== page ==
The Shakespeare Theatre of New Jersey has a lot of experience presenting outdoor shows. Its annual outdoor productions at the College of Saint Elizabeth in Morris Township have been dependable highlights of New Jersey’s summer theater season for years.
This summer, of course, the theater had to cancel its College of Saint Elizabeth show (which was scheduled to be “Much Ado About Nothing”). Still, it has come up with a way to offer some live theater — and is, in fact, one of the few Jersey theaters to be doing so — with a smaller-scale series at what it is calling its Back Yard Stage. The stage is in front of the back wall of the theater’s Thomas H. Kean Theatre Factory in Florham Park — a building it uses for storage, rehearsing, office space and more — and audience members sit, socially distanced from each other, on the building’s large back lawn.
The theater is currently presenting two productions in rotation through Aug. 16: “Very, Madly Thine” (subtitled “A Collection of Moments and Scenes Exploring Love and Lunacy From William Shakespeare’s Canon With Other Love Poems”) and a double bill of two short plays, Molière’s “The Love Doctor” and Edna St. Vincent Millay’s “Aria da Capo.” (Aug. 13 Update: These rotating productions have now been extended through Aug. 23.)
Both productions feature eight actors from The Shrewd Mechanicals (the Shakespeare Theatre’s summer touring troupe) who have been sequestered together since the start of the pandemic. There is no stage crew: The actors handle the minimal set changes that the production calls for.
As you can tell from the three photos shown in this post, the sets, though minimal, and the costumes are up to the STNJ’s usual stylish standards. Longtime STNJ artistic director Bonnie J. Monte not only directed the production, but is credited with costume, set and sound design.
To state the obvious, it’s wonderful to be able to experience live theater again during this wretched summer for the arts. That said, the production that I saw, “The Love Doctor”/”Aria da Capo” (I have not seen “Very, Madly Thine”), is rather modest in its ambitions.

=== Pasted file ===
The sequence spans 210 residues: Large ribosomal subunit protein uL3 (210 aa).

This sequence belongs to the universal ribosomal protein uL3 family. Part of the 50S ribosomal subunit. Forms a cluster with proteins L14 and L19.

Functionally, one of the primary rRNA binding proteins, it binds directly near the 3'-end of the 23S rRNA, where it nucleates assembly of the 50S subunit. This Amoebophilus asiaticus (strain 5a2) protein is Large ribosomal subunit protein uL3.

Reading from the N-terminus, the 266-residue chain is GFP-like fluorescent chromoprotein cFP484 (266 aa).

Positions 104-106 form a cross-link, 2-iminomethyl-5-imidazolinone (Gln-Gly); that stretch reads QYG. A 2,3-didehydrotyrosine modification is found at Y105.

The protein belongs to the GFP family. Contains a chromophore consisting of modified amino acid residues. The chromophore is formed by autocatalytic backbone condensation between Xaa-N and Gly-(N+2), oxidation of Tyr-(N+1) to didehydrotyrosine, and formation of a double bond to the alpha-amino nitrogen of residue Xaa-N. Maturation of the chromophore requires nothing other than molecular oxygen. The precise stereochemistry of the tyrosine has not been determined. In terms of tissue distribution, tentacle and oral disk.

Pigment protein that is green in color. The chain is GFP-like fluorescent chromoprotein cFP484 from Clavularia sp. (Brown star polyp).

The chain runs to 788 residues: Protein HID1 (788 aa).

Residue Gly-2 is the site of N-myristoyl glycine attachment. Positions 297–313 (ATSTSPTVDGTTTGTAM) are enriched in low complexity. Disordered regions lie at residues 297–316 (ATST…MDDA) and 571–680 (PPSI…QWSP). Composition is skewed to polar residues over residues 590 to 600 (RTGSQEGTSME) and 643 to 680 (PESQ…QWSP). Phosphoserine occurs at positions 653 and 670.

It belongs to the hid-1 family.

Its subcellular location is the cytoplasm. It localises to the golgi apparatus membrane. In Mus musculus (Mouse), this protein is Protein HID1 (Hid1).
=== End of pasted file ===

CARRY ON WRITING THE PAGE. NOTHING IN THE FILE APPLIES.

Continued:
I had no problem with the acting or the staging, and though seated near the back of the lawn (since I came with a fairly high lawn chair), I could hear every word. But I can’t say I loved the writing of either of these short works (together, they lasted about an hour and 15 minutes).
“The Love Doctor” is an amusing but very slight play, here “loosely translated and adapted” (in the words of the program) by Monte, with frequent use of modern-sounding phrases such as “the real deal” and “what in the holy hell is wrong?” Young lovers Lucinda and Clitandre scheme to trick Lucinda’s stodgy father, Sganarelle (who objects to the union), in order to be able to marry. Billie Wyatt, as Lucinda, has the juiciest role, due to the character’s tendency to manipulate with over-the-top histrionics. And Molière has some wicked fun at the expense of four doctors who have no idea how to treat the supposedly sick Lucinda, and so hide their incompetence by stalling for time and grandstanding imperiously.
But Molière — who himself called the play “hurriedly written,” the program tells us — offers little in the way of characterization, and the farce-like complications are minimal. Monte and the Shrewd Mechanicals make the most of the material, but there’s just not a lot there to start with.
After a brief set change (not a full intermission), the program proceeded with Millay’s meatier “Aria da Capo.”
This work begin and ends with scenes full of frivolous chatter and non sequiturs (“I cannot live without a macaroon,” “If you were a fly, you’d be dead by now”). In the middle is a grim, violent allegory. Meanwhile, the actors occasionally break the third wall and Jeffrey Marc Alkins, who played the hapless Sganarelle in “The Love Doctor,” is, here, a more forceful authority figure, the play’s God-like director, Cothurnus, looking down upon his actors from the top of a ladder.
The comic is absurdly juxtaposed with the tragic in service of a greater philosophical point. Millay seems to be more interested in giving viewers things to think about than in really engaging them, dramatically.
Monte comes up with some clever touches throughout the evening, adding a topical mask joke to “The Love Doctor” and having some characters speak from the windows of the Thomas H. Kean Theatre Factory during “Aria da Capo.”
This two-for-one program represents a noble effort to salvage something out of the summer theater season. But ultimately, it’s not a totally satisfying substitute for what “Much Ado About Nothing” surely would have been.
“The Love Doctor”/“Aria Da Capo” and “Verily, Mady Thine” rotate outdoors at Thomas H. Kean Theatre Factory in Florham Park through Aug. 23. Visit shakespearenj.org.
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